So you’ve recognized all of these things. And you feel angry.

I remember when I finally took the life-changing course “African American History”, the first thing I felt after fear was anger. I was angry that I had been lied to my whole life. Angry that I had fallen for the bait. Angry that I was a part of the problem. Angry angry angry.

And this was good, because I had moved on to the next step. But we run the risk of misdirecting this anger.

A lot of the time after the revelation, I felt irrationally angry at People of Color. I was angry because I was reminded of what a piece of shit I am, what a piece of shit my whole culture is. I was furious. I think this is where many angry white people actually live. I don’t think they are unaware of racial realities, but I think they are so blinded by their anger that they choose to hide in denial again, or worse, direct the anger at POC.

But that anger should never be directed at the victim, the anger must be directed at the systems of oppression. And the anger must be channeled and not used as a way to shut down. (See below for a more in-depth discussion of white emotions/fragility)

3. Bargaining

The next step, if you have come to acknowledge your anger, and agree to channel it towards positive action, is often bargaining.

I think of the conversations I’ve had with very intelligent and caring people who say things like “But we’ve come so far” or “It’s so much better now”. It’s a fine line between taking courage from the progress we’ve made and allowing it to make you complacent.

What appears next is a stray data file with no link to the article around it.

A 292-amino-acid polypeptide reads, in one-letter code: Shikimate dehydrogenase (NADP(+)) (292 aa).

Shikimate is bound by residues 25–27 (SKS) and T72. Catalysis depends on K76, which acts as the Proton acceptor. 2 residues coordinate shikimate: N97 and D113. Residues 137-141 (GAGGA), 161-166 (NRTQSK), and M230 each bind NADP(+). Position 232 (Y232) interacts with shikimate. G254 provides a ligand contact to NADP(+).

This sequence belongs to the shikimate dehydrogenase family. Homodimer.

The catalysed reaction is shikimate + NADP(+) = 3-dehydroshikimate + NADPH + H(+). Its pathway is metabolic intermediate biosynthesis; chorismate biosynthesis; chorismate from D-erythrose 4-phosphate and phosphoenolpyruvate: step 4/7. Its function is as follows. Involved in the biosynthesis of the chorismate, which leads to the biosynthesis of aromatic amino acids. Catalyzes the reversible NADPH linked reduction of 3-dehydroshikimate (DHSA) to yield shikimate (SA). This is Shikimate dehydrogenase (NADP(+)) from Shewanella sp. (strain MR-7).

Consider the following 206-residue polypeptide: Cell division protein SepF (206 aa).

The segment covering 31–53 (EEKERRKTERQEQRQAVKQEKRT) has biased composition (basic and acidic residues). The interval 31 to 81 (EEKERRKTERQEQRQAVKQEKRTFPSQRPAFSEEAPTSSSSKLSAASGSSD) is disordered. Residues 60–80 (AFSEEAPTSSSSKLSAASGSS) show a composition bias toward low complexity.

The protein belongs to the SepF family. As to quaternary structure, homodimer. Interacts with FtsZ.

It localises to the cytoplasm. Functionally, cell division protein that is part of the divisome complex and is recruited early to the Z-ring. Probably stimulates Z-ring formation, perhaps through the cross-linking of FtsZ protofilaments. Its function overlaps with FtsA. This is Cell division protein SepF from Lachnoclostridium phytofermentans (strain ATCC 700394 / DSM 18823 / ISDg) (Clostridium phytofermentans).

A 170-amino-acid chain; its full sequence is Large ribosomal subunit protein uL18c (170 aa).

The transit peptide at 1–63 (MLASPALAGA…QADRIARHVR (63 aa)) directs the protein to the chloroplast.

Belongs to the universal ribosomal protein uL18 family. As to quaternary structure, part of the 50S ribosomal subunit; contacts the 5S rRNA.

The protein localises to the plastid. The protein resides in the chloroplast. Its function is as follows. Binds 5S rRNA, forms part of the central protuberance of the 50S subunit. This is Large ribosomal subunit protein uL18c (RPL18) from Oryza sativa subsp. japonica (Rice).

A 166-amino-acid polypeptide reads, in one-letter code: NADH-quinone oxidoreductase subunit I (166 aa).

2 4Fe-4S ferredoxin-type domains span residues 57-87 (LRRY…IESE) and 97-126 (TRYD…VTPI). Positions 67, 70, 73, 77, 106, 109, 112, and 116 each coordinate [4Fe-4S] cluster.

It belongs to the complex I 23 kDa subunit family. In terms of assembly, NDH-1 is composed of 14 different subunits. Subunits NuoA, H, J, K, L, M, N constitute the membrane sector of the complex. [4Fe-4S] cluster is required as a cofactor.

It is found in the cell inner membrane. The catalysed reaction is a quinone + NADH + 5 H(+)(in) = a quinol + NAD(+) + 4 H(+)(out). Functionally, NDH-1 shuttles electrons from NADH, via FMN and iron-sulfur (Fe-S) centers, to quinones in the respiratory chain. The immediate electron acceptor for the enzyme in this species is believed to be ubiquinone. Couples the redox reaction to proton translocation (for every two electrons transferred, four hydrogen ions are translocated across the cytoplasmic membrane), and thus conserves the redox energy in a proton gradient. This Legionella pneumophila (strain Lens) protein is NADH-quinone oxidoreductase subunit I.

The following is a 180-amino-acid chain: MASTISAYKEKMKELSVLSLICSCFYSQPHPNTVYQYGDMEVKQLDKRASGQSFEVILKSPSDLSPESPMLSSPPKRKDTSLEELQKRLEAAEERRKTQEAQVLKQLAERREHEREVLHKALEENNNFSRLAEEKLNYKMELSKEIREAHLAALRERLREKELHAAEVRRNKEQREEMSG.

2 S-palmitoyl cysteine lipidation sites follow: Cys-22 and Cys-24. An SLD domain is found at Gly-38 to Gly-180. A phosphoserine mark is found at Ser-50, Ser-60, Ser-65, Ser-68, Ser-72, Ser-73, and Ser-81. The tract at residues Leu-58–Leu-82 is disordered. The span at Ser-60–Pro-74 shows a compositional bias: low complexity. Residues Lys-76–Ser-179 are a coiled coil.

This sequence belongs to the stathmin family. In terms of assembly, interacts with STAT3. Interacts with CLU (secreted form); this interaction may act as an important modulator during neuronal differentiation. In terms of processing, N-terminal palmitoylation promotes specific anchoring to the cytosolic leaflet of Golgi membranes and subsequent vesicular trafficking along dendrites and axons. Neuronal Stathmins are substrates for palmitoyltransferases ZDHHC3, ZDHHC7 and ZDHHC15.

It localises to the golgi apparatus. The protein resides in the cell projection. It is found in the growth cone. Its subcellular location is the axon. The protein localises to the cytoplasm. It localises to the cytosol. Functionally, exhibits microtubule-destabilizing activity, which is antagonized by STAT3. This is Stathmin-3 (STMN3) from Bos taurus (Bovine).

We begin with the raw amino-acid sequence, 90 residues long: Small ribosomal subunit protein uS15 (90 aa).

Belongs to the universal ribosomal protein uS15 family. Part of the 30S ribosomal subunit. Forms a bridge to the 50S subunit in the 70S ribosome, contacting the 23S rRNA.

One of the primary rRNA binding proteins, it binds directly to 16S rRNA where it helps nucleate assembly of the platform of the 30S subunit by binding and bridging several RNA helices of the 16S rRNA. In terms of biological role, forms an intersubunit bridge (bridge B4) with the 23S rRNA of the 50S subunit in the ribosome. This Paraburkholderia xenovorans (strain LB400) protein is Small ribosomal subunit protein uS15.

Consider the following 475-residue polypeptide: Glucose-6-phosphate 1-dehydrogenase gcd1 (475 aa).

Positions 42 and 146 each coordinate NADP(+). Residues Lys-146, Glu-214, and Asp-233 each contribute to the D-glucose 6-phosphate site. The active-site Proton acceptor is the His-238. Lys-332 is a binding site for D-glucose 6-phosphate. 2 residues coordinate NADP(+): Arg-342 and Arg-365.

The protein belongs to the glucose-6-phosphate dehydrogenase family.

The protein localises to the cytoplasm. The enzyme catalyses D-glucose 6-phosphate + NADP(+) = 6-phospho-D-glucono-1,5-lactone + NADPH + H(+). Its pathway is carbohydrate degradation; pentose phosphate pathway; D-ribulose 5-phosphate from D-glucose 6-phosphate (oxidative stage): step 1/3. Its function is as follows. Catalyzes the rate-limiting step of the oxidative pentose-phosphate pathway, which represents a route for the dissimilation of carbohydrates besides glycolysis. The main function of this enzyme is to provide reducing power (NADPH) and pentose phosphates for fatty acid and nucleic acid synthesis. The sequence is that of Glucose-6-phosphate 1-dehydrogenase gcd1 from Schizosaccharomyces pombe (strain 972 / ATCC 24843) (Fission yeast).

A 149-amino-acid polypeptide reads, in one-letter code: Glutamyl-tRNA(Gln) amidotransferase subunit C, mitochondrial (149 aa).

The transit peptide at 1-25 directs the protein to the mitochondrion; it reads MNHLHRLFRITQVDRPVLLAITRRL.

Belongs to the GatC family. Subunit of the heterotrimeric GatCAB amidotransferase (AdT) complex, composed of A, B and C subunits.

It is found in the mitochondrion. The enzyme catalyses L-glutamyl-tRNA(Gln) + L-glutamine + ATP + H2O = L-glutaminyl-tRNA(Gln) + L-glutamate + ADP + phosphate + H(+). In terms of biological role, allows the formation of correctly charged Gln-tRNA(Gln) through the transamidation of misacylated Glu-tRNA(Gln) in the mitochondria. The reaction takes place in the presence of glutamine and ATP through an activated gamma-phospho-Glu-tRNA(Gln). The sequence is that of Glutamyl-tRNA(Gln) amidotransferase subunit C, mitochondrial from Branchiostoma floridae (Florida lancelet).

We as white people, myself SO VERY MUCH INCLUDED, often fall into the trap of being “good” white people. We are aware of our race, we are therefore not racist, maybe we have retweeted something or liked something and we get that little rush of adrenaline telling us we’ve done enough.

But we haven’t. I’m sorry to tell you there is no “enough”.

I know I fall back into this stage a lot. I think, “Oh, look, I wrote another blogpost and my friends liked it. I’ve done so much today. I can now sit back and pat myself on the head.”

Do not stay in this stage of bargaining. Do not stay here, where everything looks okay if you squint your eyes. Keep moving forward, friends. Take sustained action.

4. Depression

I have long had struggles with depression, as I think is apparent by now. If you’ve read the blog at all. So this one is a real doozy for me.

This is also, I think , where a lot of white people fall into the territory of white fragility.

Listen, as a human being, you have emotions, whatever your race, gender, or other identities, you have emotions.

It is critical to your survival and growth as a human being to recognize these emotions. It is good that you recognize when you are feeling triggered, saddened, hurt, angered, because these are signs that something is impacting you. BUT there is a big difference between recognizing your emotions and letting them control your actions.